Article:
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ESPN to broadcast MLB Draft for first time since 2008

The 2020 Major League Baseball Draft will be held remotely on June 10-11 and carried on multiple networks for the first time, it has been announced.

In addition to being televised on the MLB Network, the event’s traditional broadcast partner, ESPN will broadcast the Draft across its networks for the first time since 2008.

The first round will air on June 10, from 7pm–10:30pm ET on ESPN, while the second round through the fifth round will air on ESPN2 on June 11 from 5pm-11pm ET.

The event will also be streamed via the ESPN App while the Spanish-language ESPN Deportes will also televise day one.

ESPN’s MLB Draft coverage highlights will include cameras with the general manager or select personnel of all 30 MLB teams. The event will be hosted from ESPN’s headquarters in Bristol, Connecticut, with several ESPN MLB and college baseball commentators contributing to the coverage remotely.

According to a press release, it marks the first time that ESPN has produced the MLB Draft since 2008 when the event was held at the ESPN Wide World of Sports Complex in Florida. ESPN also produced the 2007 event at the same location.

It will also be the first time that more than one network will provide live primetime coverage of the MLB Draft.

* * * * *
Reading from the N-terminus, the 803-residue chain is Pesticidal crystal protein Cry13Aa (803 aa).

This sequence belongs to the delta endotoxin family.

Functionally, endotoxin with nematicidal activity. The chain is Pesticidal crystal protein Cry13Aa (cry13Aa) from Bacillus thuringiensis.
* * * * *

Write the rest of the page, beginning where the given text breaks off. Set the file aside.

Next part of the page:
The Draft usually runs 40 rounds but was shortened this year in response to the global Covid-19 pandemic. The Detroit Tigers have the No. 1 pick.

The ability to reduce the Draft was negotiated with the MLB Players Association as part of an agreement struck in March to cover various issues related to the Covid-19 pandemic. The shift will result in just 160 players set to be drafted this year when including supplemental picks, by far the lowest number since annual Draft began in 1965. 

The stark Draft reduction will also eliminate nearly $30m (€27m) in signing bonus money that would have been paid by clubs, resulting a roughly $1m savings per team. Undrafted players can be drafted in unlimited numbers for a maximum signing bonus of $20,000 each. 

That financial savings does represent a small aid to clubs that have seen gate revenues fall to nothing as the entire MLB season remains on hold due to the public health crisis. But numerous player agents still decried the move, believing the savings will be minimal relative to baseball’s overall economics and help drive talented young athletes to other sports.

Though the MLB Draft generates nowhere near the massive levels of fan engagement that the National Football League does for its Draft, it remains a key source of new talent acquisition.